AI News, Robots for Kids: Designing Social Machines That Support Children's Learning

Robots for Kids: Designing Social Machines That Support Children's Learning

Ethernet cables trail across the hall to the classroom, where 17 children eagerly await their turn to talk to a small fluffy robot.

The robot (with my voice) replies with an interesting fact about each animal: “Did you know that capybaras are the largest rodents on the planet?” (Yes, one five-year-old’s favorite animal is a capybara.) Later, we share how the robot is made and talk about motors, batteries, and 3D printers.

Children ascribed physical attributes to robots—they can move, they can see, they can feel tickles—but also mental attributes: thinking, feeling sad, wanting companionship.

Although our research robots aren’t commercially available, investigating how children understand robots isn’t merely an academic exercise.

We pay close attention to social cues—like eye gaze, emotions, politeness—whether these cues come from a person…or from a machine.

There’s even a classic book, published by Byron Reeves and Clifford Nass in 1996, titled,The Media Equation: How people treat computers, television, and new media like real people and places.

Among their findings: People assign personalities to digital devices, and people are polite to computers—for example, they evaluate a computer more positively when they had to tell it to its face.

There arenumerous projectsin our group right now focusing on different aspects of this: Robots that help kids in hospitals, robots that help kids learn programming, robots that promote curiosity and a growth mindset, robots that help kids learn language skills.

What design features of the robots affect children’s learning—like the expressivity of the robot’s voice, the robot’s social contingency, or whether it provides personalized feedback?

Despite all the research that seems to point to the conclusion “robots can be like people,” there are also studies showing that children learn more from human tutors than from robot tutors.

Even if we eventually get to the point where robots do have all the necessary human-like capabilities to be like human teachers and tutors—and we don’t know how far in the future that would be or if it’s even possible—humans are still the ones building the robots.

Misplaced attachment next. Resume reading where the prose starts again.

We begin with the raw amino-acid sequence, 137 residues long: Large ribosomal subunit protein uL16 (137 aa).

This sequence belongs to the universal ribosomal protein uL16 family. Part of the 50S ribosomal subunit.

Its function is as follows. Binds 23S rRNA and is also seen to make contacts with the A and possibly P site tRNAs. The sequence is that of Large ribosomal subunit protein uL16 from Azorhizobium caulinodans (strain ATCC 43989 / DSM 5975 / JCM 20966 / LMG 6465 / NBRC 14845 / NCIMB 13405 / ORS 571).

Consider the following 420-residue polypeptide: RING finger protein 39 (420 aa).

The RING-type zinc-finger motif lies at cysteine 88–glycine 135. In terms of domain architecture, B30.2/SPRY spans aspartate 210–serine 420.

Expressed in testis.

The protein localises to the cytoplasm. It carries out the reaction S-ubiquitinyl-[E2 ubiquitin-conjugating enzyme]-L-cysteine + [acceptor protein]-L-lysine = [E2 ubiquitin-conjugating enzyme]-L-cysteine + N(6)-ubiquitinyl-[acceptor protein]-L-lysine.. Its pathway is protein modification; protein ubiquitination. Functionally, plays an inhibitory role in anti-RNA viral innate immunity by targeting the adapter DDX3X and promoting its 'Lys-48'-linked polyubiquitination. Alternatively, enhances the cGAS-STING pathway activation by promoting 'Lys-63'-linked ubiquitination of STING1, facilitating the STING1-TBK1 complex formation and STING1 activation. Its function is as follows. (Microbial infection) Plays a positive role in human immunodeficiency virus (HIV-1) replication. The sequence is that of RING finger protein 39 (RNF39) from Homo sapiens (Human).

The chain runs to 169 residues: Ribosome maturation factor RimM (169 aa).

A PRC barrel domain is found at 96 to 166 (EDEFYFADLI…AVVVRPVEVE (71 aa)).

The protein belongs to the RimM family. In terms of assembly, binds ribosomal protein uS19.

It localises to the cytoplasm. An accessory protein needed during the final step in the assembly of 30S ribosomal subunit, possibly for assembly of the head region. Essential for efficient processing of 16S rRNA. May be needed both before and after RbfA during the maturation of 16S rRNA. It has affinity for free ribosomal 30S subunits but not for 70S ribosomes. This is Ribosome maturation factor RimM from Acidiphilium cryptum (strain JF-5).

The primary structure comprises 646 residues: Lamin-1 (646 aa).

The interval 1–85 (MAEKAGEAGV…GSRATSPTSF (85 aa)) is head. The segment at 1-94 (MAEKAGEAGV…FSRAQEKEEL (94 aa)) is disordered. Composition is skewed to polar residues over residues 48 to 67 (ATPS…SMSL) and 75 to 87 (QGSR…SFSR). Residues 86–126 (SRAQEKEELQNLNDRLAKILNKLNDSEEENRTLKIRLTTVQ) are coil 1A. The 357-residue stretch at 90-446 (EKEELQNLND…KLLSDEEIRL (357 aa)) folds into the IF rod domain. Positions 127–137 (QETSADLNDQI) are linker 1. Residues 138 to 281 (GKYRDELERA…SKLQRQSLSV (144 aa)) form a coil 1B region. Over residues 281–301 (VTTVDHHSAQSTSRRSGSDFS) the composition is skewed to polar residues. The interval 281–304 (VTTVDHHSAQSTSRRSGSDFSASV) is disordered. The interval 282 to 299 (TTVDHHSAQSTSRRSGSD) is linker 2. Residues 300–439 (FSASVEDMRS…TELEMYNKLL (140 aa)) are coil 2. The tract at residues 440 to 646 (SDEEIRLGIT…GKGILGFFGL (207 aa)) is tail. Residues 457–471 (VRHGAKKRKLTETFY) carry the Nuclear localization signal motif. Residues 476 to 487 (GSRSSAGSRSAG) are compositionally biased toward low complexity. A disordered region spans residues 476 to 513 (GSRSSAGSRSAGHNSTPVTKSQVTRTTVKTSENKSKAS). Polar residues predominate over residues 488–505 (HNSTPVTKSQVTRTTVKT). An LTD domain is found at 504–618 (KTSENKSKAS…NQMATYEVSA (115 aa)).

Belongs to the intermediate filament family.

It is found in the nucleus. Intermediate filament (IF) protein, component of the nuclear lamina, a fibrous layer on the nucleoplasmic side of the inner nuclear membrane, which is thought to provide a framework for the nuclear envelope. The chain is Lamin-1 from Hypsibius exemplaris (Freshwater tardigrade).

We think robots could supplement what caregivers already do, support them in their efforts, and scaffold or model beneficial behaviors that caregivers may not know to use, or may not be able to use.

For example, one beneficial behavior during book reading is asking dialogic questions—that is, questions that prompt the child to think about the story, predict what might happen next, and engage more deeply with the material.

Past work from our group has shown that when you add a virtual characterto a digital storybookwho models this dialogic questioning, it can help parents learn what kinds of questions they can ask, and remember to ask them more often.

And we’ve found that not only will children learn new words and tell stories with robots, they think of the robots as active social partners.

So we asked: “Which robot do you believe?” Regardless of which robot they had initially chosen (though most chose the contingent robot), almost all the children believed the contingent robot.

This targeted information seeking is consistent with previous psychology and education research showing that children are selective in choosing whom to question or endorse.

As in their interactions with people, children followed the robot’s gaze and watched the robot’s body orientation to figure out which objects the robot was naming.

Instead of playing with the robot once, children got to play seven or eight times.For two months, we observed children take turns telling stories with a robot.

Robots that acted more human-like—being more expressive, being responsive, personalizing content and responses—led to more engagement and learning by the children;even how expressive the robot’s voice was mattered.

When we compared a robot that had a really expressive voice to one that had a flat, boring voice (like a classic text-to-speech computer voice), we saw that with the expressive robot, children were more engaged, remembered the story more accurately, and used the key vocabulary words more often.

All these results make sense: There’s a lot of research showing that these kinds of “high immediacy” behaviors are beneficial for building relationships, teaching, and communicating.

They knew it couldn’t grow or eat like a person, but—as I noted earlier—they happily ascribed it with thinking, seeing, feeling tickles, and being happy or sad.

Sure, the kids knew that a person had made the robot, and maybe it could break, but the robot was a nice, helpful character that was sort of like a person and sort of like a computer, but not really either.

One concern some people have when talking about relationships with social robots is that the robots are pretending to be a kind of entity that they are not—namely, an entity that can reciprocally engage in emotional experiences with us.